WASHINGTON – Maryland hospitals say they have reached a financial “crisis point” that could force them to shut down some of the state’s trauma centers by summer, threatening what is considered one of the best trauma networks in the country.
Hospital officials say they are being squeezed by increased demands for reimbursement by on-call physicians, inadequate insurance reimbursement rates and relatively large numbers of trauma patients whose bills are never paid. They say they need as much as $18 million from the state to keep their doors open.
“We’re reaching a crisis point,” said Richard Kennedy, the CEO of the Prince George’s Hospital Center in Cheverly. “We’re facing significant financial challenges in our trauma centers.”
Kennedy, the vice-chairman of the Maryland Trauma Centers Network, said he can think of two to three trauma centers that could shut down, although he declined to say which of the state’s 11 trauma centers were most at risk.
Washington County Hospital shut its trauma center for four months last summer and the same may happen this summer at Peninsula Regional Medical Center, officials there have said.
Dr. Thomas Lawrence, the vice president for medical affairs at Peninsula Regional Medical Center, said his trauma center is facing a $1 million shortfall — over half of which is due to standby costs — and could close by July without state help.
Peninsula’s trauma center treated 849 patients last year. If it closed, those patients would have to be taken to the state’s main trauma center in Baltimore — two hours by car and 30 minutes by helicopter from Salisbury — after being stabilized at Peninsula.
Lawrence said that no person in the state should be more than 20 minutes from a trauma center.
“For critically injured patients the first hour after the accident is called `the golden hour,'” Lawrence said. “The patients that get the services in that hour have the best chance for a successful outcome.”
Rapid response is also at the root of one of the trauma centers’ problems. Because trauma physicians must be within 30 minutes of a center when they are on-call, they often cannot schedule other surgeries, which cuts into their income.
“For physicians this is a huge issue,” Lawrence said. “If my other source of revenue continues to dwindle and I’m giving up other opportunities for revenue, that cost is going to go into standby costs (paid by hospitals).”
Maryland Hospital Association spokeswoman Nancy Fiedler said: “Physicians who are independent are now saying `we need to be reimbursed.’ Clearly we feel very strongly that there needs to be additional funding.”
Brian Gragnolati, the president and CEO of Suburban Hospital, said the problem has been brewing for years. He said that as physician costs have risen, they have been less willing to on-call for free or for a small stipend, driving up costs to hospitals.
Hospitals have long operated trauma centers at a loss, but said that is no longer feasible.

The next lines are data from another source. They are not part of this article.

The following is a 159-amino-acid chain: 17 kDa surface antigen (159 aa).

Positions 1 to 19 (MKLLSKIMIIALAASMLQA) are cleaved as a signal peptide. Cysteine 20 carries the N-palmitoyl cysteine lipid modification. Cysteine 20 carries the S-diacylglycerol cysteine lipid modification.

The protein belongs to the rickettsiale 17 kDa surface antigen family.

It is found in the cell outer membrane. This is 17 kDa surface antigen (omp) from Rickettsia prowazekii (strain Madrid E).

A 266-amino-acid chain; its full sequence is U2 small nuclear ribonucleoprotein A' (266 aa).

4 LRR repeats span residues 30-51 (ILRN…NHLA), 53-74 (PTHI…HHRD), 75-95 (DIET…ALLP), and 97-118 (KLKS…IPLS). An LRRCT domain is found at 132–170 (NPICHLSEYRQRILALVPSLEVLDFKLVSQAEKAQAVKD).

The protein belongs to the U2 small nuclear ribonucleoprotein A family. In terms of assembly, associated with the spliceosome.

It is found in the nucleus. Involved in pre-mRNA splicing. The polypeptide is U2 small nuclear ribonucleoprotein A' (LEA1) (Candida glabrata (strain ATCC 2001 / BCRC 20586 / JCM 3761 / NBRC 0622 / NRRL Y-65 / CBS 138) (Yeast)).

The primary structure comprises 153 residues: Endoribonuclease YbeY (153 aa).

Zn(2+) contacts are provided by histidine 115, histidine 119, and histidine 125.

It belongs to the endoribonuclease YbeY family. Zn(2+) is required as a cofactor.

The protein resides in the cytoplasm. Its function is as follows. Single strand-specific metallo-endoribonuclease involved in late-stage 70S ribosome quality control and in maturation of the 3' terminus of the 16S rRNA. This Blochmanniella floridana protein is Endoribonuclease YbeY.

“It’s not something we can do forever,” Kennedy said, noting that Prince George’s Hospital Center spends about $3 million a year to subsidize its trauma center.
More than a quarter of the state’s trauma patients are uninsured, with rates as high as 39 percent at some trauma centers, according to a state task force’s recently release draft report. Physicians who treat uninsured patients are rarely compensated, the report said.
The report also said that most trauma centers claim that reimbursement rates — especially Medicaid rates — do not cover the cost of care. Those losses had been covered in the past through commercial insurance and hospital investments, but those sources are also starting to dry up, officials said.
“Hospitals just don’t have the flexibility to accommodate these increased costs,” Gragnolati said.
State lawmakers have filed several bills that would help fund trauma centers. They range from simply setting aside $15 million in the general fund to raising new revenues, by adding new levies to insurance policies, managed care organizations or moving violations.
Delegate John Donoghue, D-Hagerstown, said a proposal to levy an additional charge on driver’s licenses seems to be garnering the most support. The $2-a-year fee would cost motorists $10, since licenses are renewed every five years. With the state issuing about 1 million licenses a year, the fee would bring in about $10 million.
“It’s a fairness issue where we try to keep it (the bill) as broad and simple as possible,” said Donoghue, who noted that drivers are responsible for about half of all trauma cases.
Donoghue, who sits on a House subcommittee dealing with health facilities, said those funds would not be available immediately, but that trauma centers could hold out if they know funds are coming.
When they reopened their trauma center last year — at a cost of $1.7 million — Washington County Hospital officials said they did so because they believed the state would find a way to help fund centers like theirs.
Washington Hospital President Jim Hamill said if the state does come through, his trauma center could once again have to close its doors and send the roughly 800 patients it treats in a year elsewhere.
“It’s a distinct possibility, if in fact the legislature is not able to follow up on its commitment to fund Level II and Level III trauma centers,” he said.